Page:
It is a virus of a different kind: A study by NUI Galway has found people can feel overwhelmed by social media content, impairing their critical faculties and ultimately contributing to the spread of false information about Covid-19.
The study, carried out by the JE Cairnes School of Business and Economics at NUI Galway, also looks at ‘cyberchondria’, defined as the unfounded escalation of concerns about common symptomology based on review of search results and literature online, often with counter-productive results.
According to the report, when people attribute a higher severity and susceptibility to Covid-19, they spend more time searching online for related symptoms, which then amplifies the stress and anxiety experienced because of cyberchondria.
The researchers said misinformation deliberately intended to deceive poses a serious threat to public health during the coronavirus pandemic and the rapid spreading of such misinformation is amplified by social media and could result in the lack of adherence to recommended public health measures, or engagement in non-recommended behaviours.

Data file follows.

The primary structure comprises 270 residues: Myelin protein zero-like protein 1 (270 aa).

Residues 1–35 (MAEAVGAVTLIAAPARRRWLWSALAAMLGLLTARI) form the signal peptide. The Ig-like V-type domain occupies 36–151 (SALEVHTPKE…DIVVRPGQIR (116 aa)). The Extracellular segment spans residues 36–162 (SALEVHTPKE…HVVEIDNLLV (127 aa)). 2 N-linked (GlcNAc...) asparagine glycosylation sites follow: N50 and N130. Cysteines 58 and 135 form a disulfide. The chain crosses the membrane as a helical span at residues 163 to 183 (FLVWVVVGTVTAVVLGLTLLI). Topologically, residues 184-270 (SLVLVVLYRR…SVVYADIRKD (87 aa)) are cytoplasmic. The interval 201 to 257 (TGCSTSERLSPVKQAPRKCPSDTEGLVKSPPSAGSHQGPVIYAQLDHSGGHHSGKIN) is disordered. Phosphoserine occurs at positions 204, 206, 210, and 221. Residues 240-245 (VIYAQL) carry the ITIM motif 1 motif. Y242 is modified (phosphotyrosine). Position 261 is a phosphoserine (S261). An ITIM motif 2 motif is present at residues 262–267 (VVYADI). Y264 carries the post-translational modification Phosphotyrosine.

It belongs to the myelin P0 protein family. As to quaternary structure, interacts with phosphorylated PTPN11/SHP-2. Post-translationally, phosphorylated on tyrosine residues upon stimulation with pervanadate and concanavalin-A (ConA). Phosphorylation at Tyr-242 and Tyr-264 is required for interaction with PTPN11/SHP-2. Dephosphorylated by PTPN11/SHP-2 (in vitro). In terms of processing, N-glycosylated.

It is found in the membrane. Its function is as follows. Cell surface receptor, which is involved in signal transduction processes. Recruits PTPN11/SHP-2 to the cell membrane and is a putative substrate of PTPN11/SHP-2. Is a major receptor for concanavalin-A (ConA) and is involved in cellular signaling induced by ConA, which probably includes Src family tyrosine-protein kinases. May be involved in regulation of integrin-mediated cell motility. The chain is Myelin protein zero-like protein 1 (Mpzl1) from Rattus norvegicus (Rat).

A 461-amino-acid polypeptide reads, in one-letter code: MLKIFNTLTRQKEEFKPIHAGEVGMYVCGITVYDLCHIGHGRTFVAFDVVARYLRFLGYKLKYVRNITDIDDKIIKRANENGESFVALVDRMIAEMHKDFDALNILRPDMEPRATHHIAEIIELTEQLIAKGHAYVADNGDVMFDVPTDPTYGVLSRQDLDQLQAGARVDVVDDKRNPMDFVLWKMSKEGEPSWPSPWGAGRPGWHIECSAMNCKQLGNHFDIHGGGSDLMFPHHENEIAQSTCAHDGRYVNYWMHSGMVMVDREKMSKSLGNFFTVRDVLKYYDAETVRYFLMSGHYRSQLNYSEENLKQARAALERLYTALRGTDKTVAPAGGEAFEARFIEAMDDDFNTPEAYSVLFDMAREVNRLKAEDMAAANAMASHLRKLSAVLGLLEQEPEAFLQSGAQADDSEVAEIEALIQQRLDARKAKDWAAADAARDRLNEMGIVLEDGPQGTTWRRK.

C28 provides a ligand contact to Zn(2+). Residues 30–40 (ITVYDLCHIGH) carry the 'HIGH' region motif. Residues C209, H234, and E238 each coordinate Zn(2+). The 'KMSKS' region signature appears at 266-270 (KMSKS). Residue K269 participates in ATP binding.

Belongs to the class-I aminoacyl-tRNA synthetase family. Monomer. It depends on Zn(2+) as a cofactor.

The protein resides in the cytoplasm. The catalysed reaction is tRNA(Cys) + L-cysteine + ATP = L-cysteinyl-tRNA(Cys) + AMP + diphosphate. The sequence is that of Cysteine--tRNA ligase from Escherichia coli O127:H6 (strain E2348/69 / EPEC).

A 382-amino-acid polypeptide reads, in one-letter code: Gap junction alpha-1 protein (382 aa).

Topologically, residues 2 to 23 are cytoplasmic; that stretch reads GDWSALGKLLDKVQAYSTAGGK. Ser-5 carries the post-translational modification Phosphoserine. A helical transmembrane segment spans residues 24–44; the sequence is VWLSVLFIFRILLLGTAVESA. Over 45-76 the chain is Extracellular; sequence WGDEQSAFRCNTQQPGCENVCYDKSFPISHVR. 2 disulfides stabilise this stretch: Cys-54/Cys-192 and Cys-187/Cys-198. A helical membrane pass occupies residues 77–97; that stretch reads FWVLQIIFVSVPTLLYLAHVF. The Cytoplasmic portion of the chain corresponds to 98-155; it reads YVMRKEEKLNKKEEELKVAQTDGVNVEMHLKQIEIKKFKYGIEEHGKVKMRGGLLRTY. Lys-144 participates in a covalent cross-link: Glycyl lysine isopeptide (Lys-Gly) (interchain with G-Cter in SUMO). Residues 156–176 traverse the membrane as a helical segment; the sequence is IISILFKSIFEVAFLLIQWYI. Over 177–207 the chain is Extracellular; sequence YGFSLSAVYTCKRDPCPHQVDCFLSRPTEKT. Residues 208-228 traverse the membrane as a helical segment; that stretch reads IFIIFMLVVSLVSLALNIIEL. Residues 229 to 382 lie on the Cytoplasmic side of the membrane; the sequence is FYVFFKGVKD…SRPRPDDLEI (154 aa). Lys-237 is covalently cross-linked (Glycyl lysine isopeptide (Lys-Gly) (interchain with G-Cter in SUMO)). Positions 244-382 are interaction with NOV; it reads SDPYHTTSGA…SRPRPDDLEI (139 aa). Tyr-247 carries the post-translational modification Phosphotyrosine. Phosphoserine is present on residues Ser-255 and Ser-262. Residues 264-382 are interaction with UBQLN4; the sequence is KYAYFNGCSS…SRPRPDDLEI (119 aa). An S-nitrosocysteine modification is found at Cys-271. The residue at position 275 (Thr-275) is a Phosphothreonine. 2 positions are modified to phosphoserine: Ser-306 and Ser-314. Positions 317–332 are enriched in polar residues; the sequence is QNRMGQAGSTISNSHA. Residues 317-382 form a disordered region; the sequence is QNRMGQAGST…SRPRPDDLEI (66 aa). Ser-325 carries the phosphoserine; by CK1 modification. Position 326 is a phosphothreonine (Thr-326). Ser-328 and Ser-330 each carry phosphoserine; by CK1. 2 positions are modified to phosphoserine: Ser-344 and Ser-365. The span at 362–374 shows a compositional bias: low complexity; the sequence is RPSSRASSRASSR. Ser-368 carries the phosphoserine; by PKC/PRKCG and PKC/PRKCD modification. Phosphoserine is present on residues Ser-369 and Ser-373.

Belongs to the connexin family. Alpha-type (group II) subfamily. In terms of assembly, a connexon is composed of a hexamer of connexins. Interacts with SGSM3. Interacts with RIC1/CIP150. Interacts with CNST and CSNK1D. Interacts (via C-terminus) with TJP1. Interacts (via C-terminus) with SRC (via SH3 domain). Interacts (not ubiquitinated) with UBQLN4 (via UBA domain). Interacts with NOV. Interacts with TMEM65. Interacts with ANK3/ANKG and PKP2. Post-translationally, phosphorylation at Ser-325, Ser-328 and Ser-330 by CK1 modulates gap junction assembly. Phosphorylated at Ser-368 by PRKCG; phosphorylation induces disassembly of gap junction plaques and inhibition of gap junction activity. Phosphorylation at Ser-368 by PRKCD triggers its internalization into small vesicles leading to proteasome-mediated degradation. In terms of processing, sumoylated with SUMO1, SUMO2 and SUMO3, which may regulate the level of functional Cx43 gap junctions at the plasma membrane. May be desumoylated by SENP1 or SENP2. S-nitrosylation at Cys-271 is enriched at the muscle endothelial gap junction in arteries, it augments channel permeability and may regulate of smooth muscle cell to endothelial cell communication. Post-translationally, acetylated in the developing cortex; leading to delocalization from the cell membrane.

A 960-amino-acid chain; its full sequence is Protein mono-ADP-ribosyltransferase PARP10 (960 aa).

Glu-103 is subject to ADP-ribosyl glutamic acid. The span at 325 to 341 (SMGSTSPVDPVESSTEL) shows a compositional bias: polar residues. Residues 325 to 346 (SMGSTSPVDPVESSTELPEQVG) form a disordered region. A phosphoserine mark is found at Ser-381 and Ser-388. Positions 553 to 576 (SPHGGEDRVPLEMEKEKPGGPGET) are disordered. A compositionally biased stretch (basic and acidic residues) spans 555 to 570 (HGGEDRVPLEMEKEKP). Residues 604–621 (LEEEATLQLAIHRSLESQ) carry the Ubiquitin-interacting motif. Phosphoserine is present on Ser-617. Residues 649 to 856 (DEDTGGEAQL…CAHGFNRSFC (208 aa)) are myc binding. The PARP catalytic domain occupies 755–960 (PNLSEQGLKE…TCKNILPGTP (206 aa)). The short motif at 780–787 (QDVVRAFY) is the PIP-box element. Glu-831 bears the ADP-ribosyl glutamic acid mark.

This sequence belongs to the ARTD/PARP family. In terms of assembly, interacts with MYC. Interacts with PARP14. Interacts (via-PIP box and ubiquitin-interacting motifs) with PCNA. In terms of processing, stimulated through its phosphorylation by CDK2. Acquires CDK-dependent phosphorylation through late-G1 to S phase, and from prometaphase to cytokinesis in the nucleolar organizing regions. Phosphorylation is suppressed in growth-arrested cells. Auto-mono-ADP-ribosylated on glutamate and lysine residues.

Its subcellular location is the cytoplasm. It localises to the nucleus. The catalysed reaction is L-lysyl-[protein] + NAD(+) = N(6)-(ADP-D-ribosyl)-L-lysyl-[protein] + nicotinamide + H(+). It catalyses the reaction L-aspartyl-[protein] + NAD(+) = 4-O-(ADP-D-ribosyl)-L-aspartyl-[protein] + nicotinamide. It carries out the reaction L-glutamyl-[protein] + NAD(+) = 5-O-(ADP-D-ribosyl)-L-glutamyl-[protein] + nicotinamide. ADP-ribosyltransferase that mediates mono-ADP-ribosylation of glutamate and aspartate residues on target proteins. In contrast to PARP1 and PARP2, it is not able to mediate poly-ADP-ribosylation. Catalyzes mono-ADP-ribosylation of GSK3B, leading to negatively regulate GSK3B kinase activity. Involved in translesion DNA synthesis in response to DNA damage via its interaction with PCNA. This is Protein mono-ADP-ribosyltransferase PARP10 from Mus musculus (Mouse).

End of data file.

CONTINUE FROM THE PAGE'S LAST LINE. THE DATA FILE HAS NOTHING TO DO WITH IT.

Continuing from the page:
One example given was the claim of a lower death rate from Covid-19 in Sweden, where lockdown measures were not implemented, with one such story shared more than 20,000 times on Facebook.
In reality, Sweden has a death toll of more than 4,000, much higher figure than the combined toll of its Scandinavian neighbours.
Co-author of the study, Eoin Whelan, said: “While misinformation is not a new problem, the quantity and dissemination of misinformation has grown exponentially due to the ubiquity of social media.
“Social media companies have a significant role to play in curbing Covid-19 misinformation.”